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Predicting Consumer Trends for 2020

Posted on Monday 17 February 2020

ICG member Sarah Jenkins presents her predictions for 2020. Comments below are welcome. Any other predictions you’d like to make?

One month into 2020 and at the start of Britain’s official exit from the European Union, we are looking at the changing behaviour of consumers and considering what trends we think will emerge this year.   Here are three of our hypotheses as to how the consumer mindset may shift and how savvy brand will tackle it.

1.     CONSUMER BURNOUT: SUPPORTING CONSUMERS TO ACHIEVE BALANCE

We have been noticing an increased sense amongst consumers that the current political and economic climate is causing many to question what constitutes a ‘good life’.  With Generation Z leading the way in opting out of conventional life paths, there seems to be a widescale societal assessments of what merits a life in the fast lane.  Mental and physical wellness is likely to continue to be a consumer pre-occupation, as will the home as a safe haven and retreat. Smart brands will be proactive in supporting those who feel let down by, and burned, by modern life.

2.     THE RISE OF BARTER CULTURE, THE KINDNESS ECONOMY AND MONEY SUBSTITUTES

The conscious consumer seeks to reduce waste and has a renewed sense of vulgarity around materialism and mistrust of big money houses. At the same time we are witnessing a rise in appreciation in the value of giving time rather than money through the growth of local community organisations such as Good Gym and Re-engage, and the advent of virtual currency, meaning the tangibility of coins and notes has decreased. Our anti-waste culture means a simple exchange of goods for goods feels more 2020.  Charity shop purchases are up exponentially; and the launch of Civil Media a community-owned journalism network based on transparency and trust which uses cryptocurrency to encourage independent media, all point to this attitudinal shift.  We predict a rise in barter style exchanges, second-hand retail environments, and payment methods based on more than just a financial transaction.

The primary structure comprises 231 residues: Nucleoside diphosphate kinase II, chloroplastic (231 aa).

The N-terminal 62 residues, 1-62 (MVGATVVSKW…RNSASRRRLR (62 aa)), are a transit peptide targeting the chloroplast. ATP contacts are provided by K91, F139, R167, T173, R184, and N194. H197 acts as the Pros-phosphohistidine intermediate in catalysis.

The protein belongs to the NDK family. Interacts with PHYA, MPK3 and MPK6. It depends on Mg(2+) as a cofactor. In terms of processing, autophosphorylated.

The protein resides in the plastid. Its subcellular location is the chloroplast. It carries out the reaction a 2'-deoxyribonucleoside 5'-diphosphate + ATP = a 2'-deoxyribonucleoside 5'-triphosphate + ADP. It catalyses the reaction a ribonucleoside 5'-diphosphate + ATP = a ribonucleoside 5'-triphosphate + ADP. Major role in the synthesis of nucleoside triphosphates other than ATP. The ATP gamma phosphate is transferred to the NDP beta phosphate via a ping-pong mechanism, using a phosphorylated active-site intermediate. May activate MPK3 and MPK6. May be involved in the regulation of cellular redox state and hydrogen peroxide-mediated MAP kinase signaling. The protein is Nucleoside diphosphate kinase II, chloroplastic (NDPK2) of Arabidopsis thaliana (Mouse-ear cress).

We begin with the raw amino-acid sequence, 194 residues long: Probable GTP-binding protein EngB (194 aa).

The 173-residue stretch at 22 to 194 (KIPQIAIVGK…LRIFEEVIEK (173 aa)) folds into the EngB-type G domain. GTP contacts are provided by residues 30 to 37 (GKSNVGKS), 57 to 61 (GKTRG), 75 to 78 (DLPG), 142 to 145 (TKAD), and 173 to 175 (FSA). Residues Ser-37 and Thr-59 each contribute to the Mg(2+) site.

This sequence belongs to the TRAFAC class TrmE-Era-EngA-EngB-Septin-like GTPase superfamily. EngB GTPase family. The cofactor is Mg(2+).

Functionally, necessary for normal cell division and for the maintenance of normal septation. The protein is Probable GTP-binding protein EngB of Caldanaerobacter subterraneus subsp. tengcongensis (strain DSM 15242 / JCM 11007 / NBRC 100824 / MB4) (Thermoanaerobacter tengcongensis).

3.     CONNECTING WITH CONSUMERS VIA THE VIRTUAL ‘HUMAN FACE’

We have been talking for a long time about how younger consumers are actively seeking meaningful human connections, true friendships and a desire to connect at a human level.  Yet younger consumers have a natural scepticism around the fallibility of human beings, and see virtual connections and online tribes as being as ‘real’ as those forged in person. Perhaps the natural extension of this is the virtual companion?  Consumers are increasingly comfortable with AI-driven personas.  Chatbots and virtual ambassadors have been around for years, but we anticipate this going to a new level with Avatars.  These provide the best of ‘humankind’ with the reliability and trustworthiness of an algorithm.  It’s no coincidence that China has just launched its first virtual news anchor.   We are expecting to see an increased applications of AI to help build customer loyalty founded on emotion-mapping and virtual ‘friendship’.

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